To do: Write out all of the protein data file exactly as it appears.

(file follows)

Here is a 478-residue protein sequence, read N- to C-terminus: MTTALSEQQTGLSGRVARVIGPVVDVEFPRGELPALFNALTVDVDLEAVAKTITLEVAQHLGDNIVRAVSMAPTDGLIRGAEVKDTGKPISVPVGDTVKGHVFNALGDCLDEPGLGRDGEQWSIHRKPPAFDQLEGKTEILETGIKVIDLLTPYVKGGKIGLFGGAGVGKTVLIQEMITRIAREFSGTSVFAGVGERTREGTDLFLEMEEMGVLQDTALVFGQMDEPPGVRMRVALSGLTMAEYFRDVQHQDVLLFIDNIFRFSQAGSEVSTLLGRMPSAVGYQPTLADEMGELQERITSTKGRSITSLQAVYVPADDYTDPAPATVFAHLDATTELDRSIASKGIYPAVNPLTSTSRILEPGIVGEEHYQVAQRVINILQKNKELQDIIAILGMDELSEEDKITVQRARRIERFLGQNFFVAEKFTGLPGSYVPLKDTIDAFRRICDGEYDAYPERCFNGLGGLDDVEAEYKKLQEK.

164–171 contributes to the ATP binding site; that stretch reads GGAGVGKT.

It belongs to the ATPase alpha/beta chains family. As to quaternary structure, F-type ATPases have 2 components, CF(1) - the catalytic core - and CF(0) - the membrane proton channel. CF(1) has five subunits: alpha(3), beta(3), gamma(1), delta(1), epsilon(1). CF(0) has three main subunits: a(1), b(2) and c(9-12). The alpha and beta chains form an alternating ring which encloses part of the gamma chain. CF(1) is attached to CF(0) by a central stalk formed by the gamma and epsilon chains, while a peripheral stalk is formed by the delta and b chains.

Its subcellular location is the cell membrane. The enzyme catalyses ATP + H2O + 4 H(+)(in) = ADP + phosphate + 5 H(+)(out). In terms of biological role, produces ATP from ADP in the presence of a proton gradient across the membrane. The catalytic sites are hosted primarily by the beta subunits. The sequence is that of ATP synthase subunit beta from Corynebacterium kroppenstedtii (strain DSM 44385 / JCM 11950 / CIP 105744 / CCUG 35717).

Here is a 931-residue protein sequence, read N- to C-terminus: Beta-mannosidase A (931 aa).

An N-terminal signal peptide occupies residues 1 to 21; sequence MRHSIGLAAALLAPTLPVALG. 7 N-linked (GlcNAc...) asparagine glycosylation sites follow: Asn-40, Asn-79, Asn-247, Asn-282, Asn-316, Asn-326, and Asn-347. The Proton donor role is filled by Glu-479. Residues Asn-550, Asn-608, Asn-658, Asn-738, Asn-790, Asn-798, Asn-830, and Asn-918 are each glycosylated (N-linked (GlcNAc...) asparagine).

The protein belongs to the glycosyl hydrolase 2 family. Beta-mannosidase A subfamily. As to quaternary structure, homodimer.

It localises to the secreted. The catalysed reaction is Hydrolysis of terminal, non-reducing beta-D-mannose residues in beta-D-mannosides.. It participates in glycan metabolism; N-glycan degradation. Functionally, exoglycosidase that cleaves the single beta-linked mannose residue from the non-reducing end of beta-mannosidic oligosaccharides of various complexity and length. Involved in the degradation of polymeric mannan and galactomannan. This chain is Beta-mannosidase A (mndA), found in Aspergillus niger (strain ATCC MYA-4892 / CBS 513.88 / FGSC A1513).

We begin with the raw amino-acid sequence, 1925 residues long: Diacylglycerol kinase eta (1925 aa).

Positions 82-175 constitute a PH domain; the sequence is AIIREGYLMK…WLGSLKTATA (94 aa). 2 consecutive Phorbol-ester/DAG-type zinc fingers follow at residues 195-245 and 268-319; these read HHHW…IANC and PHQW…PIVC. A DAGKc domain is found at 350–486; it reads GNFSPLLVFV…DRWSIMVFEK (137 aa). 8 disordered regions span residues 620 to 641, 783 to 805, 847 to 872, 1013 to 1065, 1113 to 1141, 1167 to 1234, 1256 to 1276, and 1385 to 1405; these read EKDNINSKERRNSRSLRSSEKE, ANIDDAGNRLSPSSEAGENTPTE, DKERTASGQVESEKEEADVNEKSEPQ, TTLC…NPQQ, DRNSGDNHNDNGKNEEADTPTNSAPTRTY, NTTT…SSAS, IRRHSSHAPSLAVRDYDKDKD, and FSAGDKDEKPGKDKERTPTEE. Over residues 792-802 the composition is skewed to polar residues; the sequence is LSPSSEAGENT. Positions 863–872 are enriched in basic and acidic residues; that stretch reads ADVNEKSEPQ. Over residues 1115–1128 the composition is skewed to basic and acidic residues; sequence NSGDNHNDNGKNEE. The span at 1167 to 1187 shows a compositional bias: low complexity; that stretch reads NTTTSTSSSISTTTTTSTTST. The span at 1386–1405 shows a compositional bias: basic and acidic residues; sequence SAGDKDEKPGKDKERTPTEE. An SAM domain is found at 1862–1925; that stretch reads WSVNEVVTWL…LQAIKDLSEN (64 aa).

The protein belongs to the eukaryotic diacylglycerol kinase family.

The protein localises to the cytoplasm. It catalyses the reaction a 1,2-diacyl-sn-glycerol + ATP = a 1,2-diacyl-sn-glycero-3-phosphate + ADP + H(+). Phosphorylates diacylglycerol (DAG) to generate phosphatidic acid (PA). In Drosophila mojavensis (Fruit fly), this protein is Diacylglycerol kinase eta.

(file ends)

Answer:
Here is a 478-residue protein sequence, read N- to C-terminus: MTTALSEQQTGLSGRVARVIGPVVDVEFPRGELPALFNALTVDVDLEAVAKTITLEVAQHLGDNIVRAVSMAPTDGLIRGAEVKDTGKPISVPVGDTVKGHVFNALGDCLDEPGLGRDGEQWSIHRKPPAFDQLEGKTEILETGIKVIDLLTPYVKGGKIGLFGGAGVGKTVLIQEMITRIAREFSGTSVFAGVGERTREGTDLFLEMEEMGVLQDTALVFGQMDEPPGVRMRVALSGLTMAEYFRDVQHQDVLLFIDNIFRFSQAGSEVSTLLGRMPSAVGYQPTLADEMGELQERITSTKGRSITSLQAVYVPADDYTDPAPATVFAHLDATTELDRSIASKGIYPAVNPLTSTSRILEPGIVGEEHYQVAQRVINILQKNKELQDIIAILGMDELSEEDKITVQRARRIERFLGQNFFVAEKFTGLPGSYVPLKDTIDAFRRICDGEYDAYPERCFNGLGGLDDVEAEYKKLQEK.

164–171 contributes to the ATP binding site; that stretch reads GGAGVGKT.

It belongs to the ATPase alpha/beta chains family. As to quaternary structure, F-type ATPases have 2 components, CF(1) - the catalytic core - and CF(0) - the membrane proton channel. CF(1) has five subunits: alpha(3), beta(3), gamma(1), delta(1), epsilon(1). CF(0) has three main subunits: a(1), b(2) and c(9-12). The alpha and beta chains form an alternating ring which encloses part of the gamma chain. CF(1) is attached to CF(0) by a central stalk formed by the gamma and epsilon chains, while a peripheral stalk is formed by the delta and b chains.

Its subcellular location is the cell membrane. The enzyme catalyses ATP + H2O + 4 H(+)(in) = ADP + phosphate + 5 H(+)(out). In terms of biological role, produces ATP from ADP in the presence of a proton gradient across the membrane. The catalytic sites are hosted primarily by the beta subunits. The sequence is that of ATP synthase subunit beta from Corynebacterium kroppenstedtii (strain DSM 44385 / JCM 11950 / CIP 105744 / CCUG 35717).

Here is a 931-residue protein sequence, read N- to C-terminus: Beta-mannosidase A (931 aa).

An N-terminal signal peptide occupies residues 1 to 21; sequence MRHSIGLAAALLAPTLPVALG. 7 N-linked (GlcNAc...) asparagine glycosylation sites follow: Asn-40, Asn-79, Asn-247, Asn-282, Asn-316, Asn-326, and Asn-347. The Proton donor role is filled by Glu-479. Residues Asn-550, Asn-608, Asn-658, Asn-738, Asn-790, Asn-798, Asn-830, and Asn-918 are each glycosylated (N-linked (GlcNAc...) asparagine).

The protein belongs to the glycosyl hydrolase 2 family. Beta-mannosidase A subfamily. As to quaternary structure, homodimer.

It localises to the secreted. The catalysed reaction is Hydrolysis of terminal, non-reducing beta-D-mannose residues in beta-D-mannosides.. It participates in glycan metabolism; N-glycan degradation. Functionally, exoglycosidase that cleaves the single beta-linked mannose residue from the non-reducing end of beta-mannosidic oligosaccharides of various complexity and length. Involved in the degradation of polymeric mannan and galactomannan. This chain is Beta-mannosidase A (mndA), found in Aspergillus niger (strain ATCC MYA-4892 / CBS 513.88 / FGSC A1513).

We begin with the raw amino-acid sequence, 1925 residues long: Diacylglycerol kinase eta (1925 aa).

Positions 82-175 constitute a PH domain; the sequence is AIIREGYLMK…WLGSLKTATA (94 aa). 2 consecutive Phorbol-ester/DAG-type zinc fingers follow at residues 195-245 and 268-319; these read HHHW…IANC and PHQW…PIVC. A DAGKc domain is found at 350–486; it reads GNFSPLLVFV…DRWSIMVFEK (137 aa). 8 disordered regions span residues 620 to 641, 783 to 805, 847 to 872, 1013 to 1065, 1113 to 1141, 1167 to 1234, 1256 to 1276, and 1385 to 1405; these read EKDNINSKERRNSRSLRSSEKE, ANIDDAGNRLSPSSEAGENTPTE, DKERTASGQVESEKEEADVNEKSEPQ, TTLC…NPQQ, DRNSGDNHNDNGKNEEADTPTNSAPTRTY, NTTT…SSAS, IRRHSSHAPSLAVRDYDKDKD, and FSAGDKDEKPGKDKERTPTEE. Over residues 792-802 the composition is skewed to polar residues; the sequence is LSPSSEAGENT. Positions 863–872 are enriched in basic and acidic residues; that stretch reads ADVNEKSEPQ. Over residues 1115–1128 the composition is skewed to basic and acidic residues; sequence NSGDNHNDNGKNEE. The span at 1167 to 1187 shows a compositional bias: low complexity; that stretch reads NTTTSTSSSISTTTTTSTTST. The span at 1386–1405 shows a compositional bias: basic and acidic residues; sequence SAGDKDEKPGKDKERTPTEE. An SAM domain is found at 1862–1925; that stretch reads WSVNEVVTWL…LQAIKDLSEN (64 aa).

The protein belongs to the eukaryotic diacylglycerol kinase family.

The protein localises to the cytoplasm. It catalyses the reaction a 1,2-diacyl-sn-glycerol + ATP = a 1,2-diacyl-sn-glycero-3-phosphate + ADP + H(+). Phosphorylates diacylglycerol (DAG) to generate phosphatidic acid (PA). In Drosophila mojavensis (Fruit fly), this protein is Diacylglycerol kinase eta.